Cherry Shrimp – Species Profile & Facts

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Are you looking for a unique and low-maintenance aquarium pet? In that case, the Cherry shrimp should be at the top of your list.

This bottom-dwelling crustacean is colorful, affordable, and non-demanding. Not to mention it makes an excellent aquarium cleaner if you’re dealing with annoying algae.

If you’re interested to learn more about this wonderful species, keep reading! This article covers everything you need to know about Cherry shrimp.

I cover everything from the tank setup to breeding, pricing, and more! But first, let’s clarify what exactly is a Cherry shrimp.

What is a Cherry Shrimp?

The Cherry shrimp is a small freshwater crustacean in the Atyidae family.

It originated from China and Taiwan, where it naturally inhabits slow-moving waters with rocky streambeds and rich vegetation.

This species’ scientific name is “Neocaridina davidi,” although this name refers to all available morphs.

These shrimps are naturally olive or light brown. But thanks to selective breeding, red, blue, orange, yellow, violet, and even black morphs are available.

The red-colored Neocaridina davidi is the most common, and it’s what aquarists colloquially call a “Cherry shrimp.”

The intensity of the shrimp’s red pigment determines its grading and average sale price. There are multiple grades available.

Here they are in order of intensity:

  • Ordinary Red Cherry shrimp (very low intensity): pale reddish-pink, with multiple translucent spots
  • Sakura Red Cherry shrimp (low intensity): light orange-red color with fewer translucent spots
  • Low-Grade Fire Red Cherry shrimp (medium intensity): solid bright red color with or without a light orange sheen
  • High-Grade Red Fire Cherry shrimp (high intensity): very deep and vibrant block red
  • Painted Fire Red Cherry shrimp (insane intensity): the deepest, most intense, and opaque of all reds

Besides the red pigment differences, the Cherry shrimps above are identical in all other aspects. These crustaceans are hardy, easy to care for, and don’t need much space.

Their laid-back nature and simple requirements make them an excellent addition to community tanks. Whether pale or deep red, these shrimps will help you beautify the bottom layers of the aquarium.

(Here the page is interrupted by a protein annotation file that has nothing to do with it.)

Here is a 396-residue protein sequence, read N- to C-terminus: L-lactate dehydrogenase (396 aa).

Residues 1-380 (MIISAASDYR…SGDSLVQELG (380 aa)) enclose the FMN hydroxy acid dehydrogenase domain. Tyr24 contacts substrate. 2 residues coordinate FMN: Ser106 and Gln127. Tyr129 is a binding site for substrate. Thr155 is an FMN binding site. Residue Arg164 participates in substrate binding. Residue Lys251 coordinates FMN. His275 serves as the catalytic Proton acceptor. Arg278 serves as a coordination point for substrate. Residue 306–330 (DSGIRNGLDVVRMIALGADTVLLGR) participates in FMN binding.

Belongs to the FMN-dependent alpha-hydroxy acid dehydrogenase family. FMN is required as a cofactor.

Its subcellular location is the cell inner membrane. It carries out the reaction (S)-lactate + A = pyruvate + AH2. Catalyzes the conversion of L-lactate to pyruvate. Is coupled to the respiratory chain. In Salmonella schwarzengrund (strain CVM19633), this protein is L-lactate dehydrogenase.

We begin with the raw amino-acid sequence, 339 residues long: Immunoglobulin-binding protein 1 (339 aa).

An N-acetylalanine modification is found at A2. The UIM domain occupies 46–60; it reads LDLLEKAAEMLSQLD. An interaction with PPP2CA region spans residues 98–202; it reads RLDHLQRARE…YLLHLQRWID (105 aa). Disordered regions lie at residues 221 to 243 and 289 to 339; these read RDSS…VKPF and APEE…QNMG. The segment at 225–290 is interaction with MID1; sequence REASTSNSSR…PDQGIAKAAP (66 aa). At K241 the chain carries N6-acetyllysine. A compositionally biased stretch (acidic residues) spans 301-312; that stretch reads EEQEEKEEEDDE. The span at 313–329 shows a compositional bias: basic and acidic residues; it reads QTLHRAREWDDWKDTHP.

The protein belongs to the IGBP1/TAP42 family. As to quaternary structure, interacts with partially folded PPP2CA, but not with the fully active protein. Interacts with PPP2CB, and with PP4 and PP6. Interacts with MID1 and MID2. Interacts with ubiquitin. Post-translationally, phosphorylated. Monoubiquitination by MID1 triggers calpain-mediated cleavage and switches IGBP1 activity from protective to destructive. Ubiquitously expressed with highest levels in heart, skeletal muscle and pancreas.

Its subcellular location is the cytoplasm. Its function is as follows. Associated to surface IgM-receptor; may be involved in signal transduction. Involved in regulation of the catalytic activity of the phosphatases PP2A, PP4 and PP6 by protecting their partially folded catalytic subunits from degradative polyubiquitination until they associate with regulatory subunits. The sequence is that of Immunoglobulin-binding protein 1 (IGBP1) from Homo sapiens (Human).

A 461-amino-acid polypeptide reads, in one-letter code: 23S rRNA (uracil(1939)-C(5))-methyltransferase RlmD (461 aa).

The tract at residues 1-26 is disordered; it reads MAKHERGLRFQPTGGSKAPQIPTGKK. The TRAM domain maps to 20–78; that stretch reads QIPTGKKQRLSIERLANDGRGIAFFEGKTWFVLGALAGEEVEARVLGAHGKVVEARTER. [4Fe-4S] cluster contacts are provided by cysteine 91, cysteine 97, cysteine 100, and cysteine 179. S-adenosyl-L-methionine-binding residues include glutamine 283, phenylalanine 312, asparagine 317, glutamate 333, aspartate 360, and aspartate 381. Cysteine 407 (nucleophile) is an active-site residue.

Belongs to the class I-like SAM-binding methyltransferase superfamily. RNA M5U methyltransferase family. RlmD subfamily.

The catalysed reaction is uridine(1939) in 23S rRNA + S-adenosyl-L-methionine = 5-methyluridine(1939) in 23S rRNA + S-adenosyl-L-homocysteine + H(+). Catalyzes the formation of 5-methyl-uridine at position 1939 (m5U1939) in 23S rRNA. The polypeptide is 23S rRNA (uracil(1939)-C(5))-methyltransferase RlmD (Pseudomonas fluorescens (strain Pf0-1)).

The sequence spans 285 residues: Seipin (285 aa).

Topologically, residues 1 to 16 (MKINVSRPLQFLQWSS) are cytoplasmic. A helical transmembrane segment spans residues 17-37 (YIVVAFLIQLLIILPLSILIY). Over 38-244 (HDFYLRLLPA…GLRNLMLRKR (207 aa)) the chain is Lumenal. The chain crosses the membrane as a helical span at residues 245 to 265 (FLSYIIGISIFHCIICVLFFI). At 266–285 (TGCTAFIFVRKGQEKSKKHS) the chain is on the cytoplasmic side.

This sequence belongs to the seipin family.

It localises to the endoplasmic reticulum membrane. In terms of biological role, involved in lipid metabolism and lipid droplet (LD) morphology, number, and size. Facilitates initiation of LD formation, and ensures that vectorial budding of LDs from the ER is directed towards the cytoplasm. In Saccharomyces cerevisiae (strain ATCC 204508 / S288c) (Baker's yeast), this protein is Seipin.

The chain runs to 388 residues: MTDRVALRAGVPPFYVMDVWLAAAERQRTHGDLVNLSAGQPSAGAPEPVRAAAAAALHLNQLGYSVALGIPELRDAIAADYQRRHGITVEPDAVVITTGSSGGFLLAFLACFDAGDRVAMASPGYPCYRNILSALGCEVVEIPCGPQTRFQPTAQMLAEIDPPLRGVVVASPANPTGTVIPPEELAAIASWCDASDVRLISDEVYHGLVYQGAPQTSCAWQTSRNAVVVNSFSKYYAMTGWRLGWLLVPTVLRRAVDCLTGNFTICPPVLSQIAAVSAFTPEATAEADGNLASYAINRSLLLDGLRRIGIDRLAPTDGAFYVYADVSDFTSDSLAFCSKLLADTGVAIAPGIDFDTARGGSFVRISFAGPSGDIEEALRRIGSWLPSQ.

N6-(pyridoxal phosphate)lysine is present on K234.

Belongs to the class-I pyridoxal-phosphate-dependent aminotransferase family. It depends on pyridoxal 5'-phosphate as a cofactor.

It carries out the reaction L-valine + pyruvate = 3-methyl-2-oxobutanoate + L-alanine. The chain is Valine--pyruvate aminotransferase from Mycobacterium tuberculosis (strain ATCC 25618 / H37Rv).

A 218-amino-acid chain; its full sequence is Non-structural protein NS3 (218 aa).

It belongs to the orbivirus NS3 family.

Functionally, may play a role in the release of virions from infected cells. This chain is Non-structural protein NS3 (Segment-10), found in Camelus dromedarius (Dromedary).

Cherry Shrimp Requirements

In the wild, Cherry shrimp live in tropical regions with slow-moving waters. Their natural environment includes warm temperatures, rocky streambeds, and lush vegetation for feeding.

Since the Cherry shrimp evolved and adapted to these living conditions, you should emulate these in the aquarium.

Doing so ensures your shrimp will thrive and feel most at home. You’ll have to keep three things in mind— the aquarium setup, the water parameters, and a species-appropriate diet.

Below is a comprehensive rundown of what each entails:

– Tank Size & Setup

Cherry shrimp are small and non-territorial. Lucky for us, since that means they don’t need much room.

You can keep 2-5 shrimps per gallon, so the minimum aquarium size is up to you. However, I recommend at least a 10-gallon aquarium.

This aquarium size allows you to keep more plants and have more space for the aquarium equipment.

You can keep up to 20-50 Cherry shrimp in a 10-gallon aquarium. Since Cherry shrimp are bottom-dwellers, the best aquarium is a wider one with more floor space.

Next, let’s see what you should put in your Cherry shrimp tank. First, the substrate. Choose a rocky substrate, such as pea gravel or pebbles. This is closest to the shrimps’ natural habitat.

Include plenty of hiding spaces and décor such as driftwood, rocks, and caves. The shrimps need a safe retreat when growing and shedding their shells.

Most importantly, you’ll need to add plenty of plants to the tank. Plants not only emulate the shrimp’s natural environment, but they also contribute to the shrimp’s diet.

Cherry shrimps enjoy eating old plant matter and biofilm that grows on aquarium plants. There are tons of plant species to choose from.

Some of the best choices for your shrimp tank include:

  • Java Moss
  • Christmas Moss
  • Pearl Weed
  • Hornwort
  • Duckweed
  • Water Wisteria
  • Anubias
  • Java Fern
  • Dwarf Water Lily
  • Vallisneria
  • Cryptocoryne

Small carpeting plants like Java Moss, Christmas moss, and Pearl Weed are the most popular choices for shrimp and other bottom-dwellers.